Yet another Image Comics series might be headed to the big screen. Late last week, it was announced (via The Hollywood Reporter) that Paramount Animation has acquired the rights to Stray Dogs, an upcoming horror comic set to be published by Image. The goal is for Paramount to adapt it into an animated horror movie, with a script from Game Night screenwriter Mark Perez. Gary Dauberman, whose work includes the Annabelle and It franchises, is lined up to produce the project via his Coin Operated banner.
Stray Dogs was initially created by Tony Fleecs and Trish Forstner, who previously collaborated together on IDW’s My Little Pony: Friendship Is Magic series. While plot details surrounding the comic, which is set to be released in 2021, are currently unknown, it is being described as “Silence of the Lambs meets Lady and the Tramp“.
“So much of what makes horror work is taking something innocent and twisting it into something scary,” Dauberman said in a statement. “Like a doll in Annabelle. Or a clown in It. And that’s what we want to do in Stray Dogs: take animation and twist it into something terrifying by using it to explore a really dark story. For me, the project combines a lot of my passions: animation, horror and, well, dogs.”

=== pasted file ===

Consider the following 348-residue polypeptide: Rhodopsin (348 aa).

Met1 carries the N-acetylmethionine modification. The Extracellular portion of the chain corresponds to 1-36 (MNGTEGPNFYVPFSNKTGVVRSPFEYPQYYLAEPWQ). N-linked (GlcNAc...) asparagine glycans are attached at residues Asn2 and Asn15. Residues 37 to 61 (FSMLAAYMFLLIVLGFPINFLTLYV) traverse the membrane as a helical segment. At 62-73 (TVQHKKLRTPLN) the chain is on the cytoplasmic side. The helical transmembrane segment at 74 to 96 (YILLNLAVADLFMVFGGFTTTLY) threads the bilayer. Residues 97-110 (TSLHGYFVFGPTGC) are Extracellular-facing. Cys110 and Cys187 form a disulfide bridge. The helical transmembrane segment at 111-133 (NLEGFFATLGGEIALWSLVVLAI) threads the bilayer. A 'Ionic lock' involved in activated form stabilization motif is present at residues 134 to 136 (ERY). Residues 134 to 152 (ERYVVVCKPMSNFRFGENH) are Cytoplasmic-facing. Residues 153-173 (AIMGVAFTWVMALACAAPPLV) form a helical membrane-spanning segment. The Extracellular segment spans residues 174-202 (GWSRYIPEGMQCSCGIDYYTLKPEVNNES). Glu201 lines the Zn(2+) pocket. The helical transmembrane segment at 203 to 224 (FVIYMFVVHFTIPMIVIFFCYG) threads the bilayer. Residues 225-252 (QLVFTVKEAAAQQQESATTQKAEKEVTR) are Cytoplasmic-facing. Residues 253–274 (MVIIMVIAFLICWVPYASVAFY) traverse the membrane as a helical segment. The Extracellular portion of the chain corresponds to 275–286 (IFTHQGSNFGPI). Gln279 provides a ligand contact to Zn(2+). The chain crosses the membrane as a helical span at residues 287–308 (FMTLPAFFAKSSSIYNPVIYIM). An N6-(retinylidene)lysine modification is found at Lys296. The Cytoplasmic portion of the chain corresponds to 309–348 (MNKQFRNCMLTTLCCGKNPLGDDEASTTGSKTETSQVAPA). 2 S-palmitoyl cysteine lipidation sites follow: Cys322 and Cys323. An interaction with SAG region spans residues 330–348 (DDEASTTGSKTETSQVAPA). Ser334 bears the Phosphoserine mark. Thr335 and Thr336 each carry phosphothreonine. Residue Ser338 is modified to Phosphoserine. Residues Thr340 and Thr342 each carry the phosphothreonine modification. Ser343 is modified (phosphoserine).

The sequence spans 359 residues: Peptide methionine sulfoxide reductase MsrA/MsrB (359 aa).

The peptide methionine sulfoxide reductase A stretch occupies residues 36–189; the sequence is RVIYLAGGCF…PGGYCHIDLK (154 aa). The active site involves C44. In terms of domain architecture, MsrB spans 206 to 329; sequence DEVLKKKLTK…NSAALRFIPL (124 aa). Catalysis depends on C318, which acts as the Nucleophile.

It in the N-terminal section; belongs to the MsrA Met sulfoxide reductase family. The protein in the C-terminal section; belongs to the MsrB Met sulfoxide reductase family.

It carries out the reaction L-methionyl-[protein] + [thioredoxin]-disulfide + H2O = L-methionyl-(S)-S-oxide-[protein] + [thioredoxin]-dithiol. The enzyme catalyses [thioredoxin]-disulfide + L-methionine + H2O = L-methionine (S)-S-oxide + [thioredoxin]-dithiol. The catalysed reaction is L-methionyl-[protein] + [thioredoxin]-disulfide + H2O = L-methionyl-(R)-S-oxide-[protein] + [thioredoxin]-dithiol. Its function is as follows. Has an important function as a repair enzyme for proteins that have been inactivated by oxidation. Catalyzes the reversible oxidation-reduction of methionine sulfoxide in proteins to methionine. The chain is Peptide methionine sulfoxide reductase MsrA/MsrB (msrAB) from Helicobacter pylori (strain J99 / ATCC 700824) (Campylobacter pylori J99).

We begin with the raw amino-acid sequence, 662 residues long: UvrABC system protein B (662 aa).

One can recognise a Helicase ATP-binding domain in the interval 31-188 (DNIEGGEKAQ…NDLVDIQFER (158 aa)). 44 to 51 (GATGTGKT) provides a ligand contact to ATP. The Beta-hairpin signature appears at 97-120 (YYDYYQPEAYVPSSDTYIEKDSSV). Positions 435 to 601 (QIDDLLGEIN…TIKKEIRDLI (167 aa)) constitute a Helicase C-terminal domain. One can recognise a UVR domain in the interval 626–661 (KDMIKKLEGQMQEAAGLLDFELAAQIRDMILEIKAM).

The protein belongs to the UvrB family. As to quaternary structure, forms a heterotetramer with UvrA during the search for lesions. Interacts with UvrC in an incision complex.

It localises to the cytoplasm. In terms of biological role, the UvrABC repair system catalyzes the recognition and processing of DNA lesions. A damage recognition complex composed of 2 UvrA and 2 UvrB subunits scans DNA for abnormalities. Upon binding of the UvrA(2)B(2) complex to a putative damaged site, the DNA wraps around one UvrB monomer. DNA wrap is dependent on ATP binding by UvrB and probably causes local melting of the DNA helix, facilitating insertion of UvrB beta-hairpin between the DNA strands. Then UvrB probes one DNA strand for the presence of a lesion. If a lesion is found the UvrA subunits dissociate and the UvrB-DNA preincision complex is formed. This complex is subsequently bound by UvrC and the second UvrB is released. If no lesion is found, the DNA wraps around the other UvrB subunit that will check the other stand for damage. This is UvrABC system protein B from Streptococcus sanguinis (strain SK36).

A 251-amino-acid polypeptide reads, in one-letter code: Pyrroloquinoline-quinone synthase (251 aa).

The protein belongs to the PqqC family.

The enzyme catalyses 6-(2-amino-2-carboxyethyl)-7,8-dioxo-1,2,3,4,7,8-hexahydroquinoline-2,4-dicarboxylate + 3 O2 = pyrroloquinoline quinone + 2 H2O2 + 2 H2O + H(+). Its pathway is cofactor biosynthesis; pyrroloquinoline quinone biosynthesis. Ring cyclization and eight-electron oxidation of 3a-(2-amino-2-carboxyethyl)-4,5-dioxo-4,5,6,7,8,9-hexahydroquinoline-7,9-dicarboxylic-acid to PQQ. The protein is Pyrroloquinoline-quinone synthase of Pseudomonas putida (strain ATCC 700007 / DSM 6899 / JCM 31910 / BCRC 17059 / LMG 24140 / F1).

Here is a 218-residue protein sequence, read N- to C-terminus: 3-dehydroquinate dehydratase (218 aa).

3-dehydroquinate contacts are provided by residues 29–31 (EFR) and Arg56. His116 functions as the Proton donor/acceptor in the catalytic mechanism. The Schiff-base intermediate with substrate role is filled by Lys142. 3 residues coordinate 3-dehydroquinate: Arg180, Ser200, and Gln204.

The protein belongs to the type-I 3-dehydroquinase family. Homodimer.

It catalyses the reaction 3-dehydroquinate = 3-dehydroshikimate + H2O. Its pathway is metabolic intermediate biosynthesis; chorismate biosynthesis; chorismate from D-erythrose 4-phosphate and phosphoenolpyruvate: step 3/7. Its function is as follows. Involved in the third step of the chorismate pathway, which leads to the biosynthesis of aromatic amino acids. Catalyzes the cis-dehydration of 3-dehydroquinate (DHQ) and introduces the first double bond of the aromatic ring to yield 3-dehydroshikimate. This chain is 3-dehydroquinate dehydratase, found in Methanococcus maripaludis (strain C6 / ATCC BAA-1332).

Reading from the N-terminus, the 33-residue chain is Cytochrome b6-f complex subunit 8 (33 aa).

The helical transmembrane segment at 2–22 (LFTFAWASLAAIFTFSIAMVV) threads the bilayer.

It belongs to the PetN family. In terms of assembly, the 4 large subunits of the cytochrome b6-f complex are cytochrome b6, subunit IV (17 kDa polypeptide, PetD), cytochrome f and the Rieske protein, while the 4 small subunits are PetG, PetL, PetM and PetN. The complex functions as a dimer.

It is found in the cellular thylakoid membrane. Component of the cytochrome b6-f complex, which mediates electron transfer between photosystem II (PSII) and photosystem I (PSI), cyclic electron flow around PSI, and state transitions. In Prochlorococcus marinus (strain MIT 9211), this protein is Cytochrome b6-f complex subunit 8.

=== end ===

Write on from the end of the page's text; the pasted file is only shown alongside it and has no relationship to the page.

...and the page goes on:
Dauberman’s filmography also includes The Nun, Wolves at the Door, and co-creating DC Universe’s Swamp Thing series. He made his directorial debut last year with 2019’s Annabelle Comes Home.
“I’m still mastering it,” Dauberman told ComicBook.com of perfecting the cinematic jump scare. “We come to these movies as fans first, and the first audience members. We know what we’ve done before, so we’re trying to subvert that in any way we can, and sort of play with the expectations, because we know what we’re going to expect. So if we’re expecting it, we know the audience is expecting it.”
“That’s something James [Wan] really ingrained into all of us,” Dauberman continued. “We try to zig when everybody else thinks we’re gonna zag, and I just like playing with the rhythmic, you know, like the offbeats of matching the scare and the humor stuff, too. I think it keeps people on their toes a little bit. I think if you’re laughing at one scene and you’re scared the next, I think the movie just becomes all the much more scarier, because you’re caught off guard a little bit.”
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